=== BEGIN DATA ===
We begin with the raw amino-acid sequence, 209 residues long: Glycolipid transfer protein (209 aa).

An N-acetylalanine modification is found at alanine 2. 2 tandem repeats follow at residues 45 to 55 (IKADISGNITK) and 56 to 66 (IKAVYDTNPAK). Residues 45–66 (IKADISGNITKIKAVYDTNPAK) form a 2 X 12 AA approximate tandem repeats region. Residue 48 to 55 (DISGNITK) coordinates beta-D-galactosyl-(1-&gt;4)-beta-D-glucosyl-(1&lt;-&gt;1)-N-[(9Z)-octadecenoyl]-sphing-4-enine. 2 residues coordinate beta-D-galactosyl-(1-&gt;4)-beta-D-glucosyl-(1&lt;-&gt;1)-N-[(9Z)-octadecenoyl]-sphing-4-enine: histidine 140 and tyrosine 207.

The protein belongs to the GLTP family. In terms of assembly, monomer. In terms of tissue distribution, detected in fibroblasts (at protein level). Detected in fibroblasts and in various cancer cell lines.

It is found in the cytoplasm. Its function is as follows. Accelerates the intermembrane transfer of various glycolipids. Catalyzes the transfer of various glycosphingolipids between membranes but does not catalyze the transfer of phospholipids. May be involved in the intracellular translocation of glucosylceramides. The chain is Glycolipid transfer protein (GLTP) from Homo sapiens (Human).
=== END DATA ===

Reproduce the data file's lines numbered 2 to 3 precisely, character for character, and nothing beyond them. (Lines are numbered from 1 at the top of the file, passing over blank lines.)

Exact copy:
An N-acetylalanine modification is found at alanine 2. 2 tandem repeats follow at residues 45 to 55 (IKADISGNITK) and 56 to 66 (IKAVYDTNPAK). Residues 45–66 (IKADISGNITKIKAVYDTNPAK) form a 2 X 12 AA approximate tandem repeats region. Residue 48 to 55 (DISGNITK) coordinates beta-D-galactosyl-(1-&gt;4)-beta-D-glucosyl-(1&lt;-&gt;1)-N-[(9Z)-octadecenoyl]-sphing-4-enine. 2 residues coordinate beta-D-galactosyl-(1-&gt;4)-beta-D-glucosyl-(1&lt;-&gt;1)-N-[(9Z)-octadecenoyl]-sphing-4-enine: histidine 140 and tyrosine 207.

The protein belongs to the GLTP family. In terms of assembly, monomer. In terms of tissue distribution, detected in fibroblasts (at protein level). Detected in fibroblasts and in various cancer cell lines.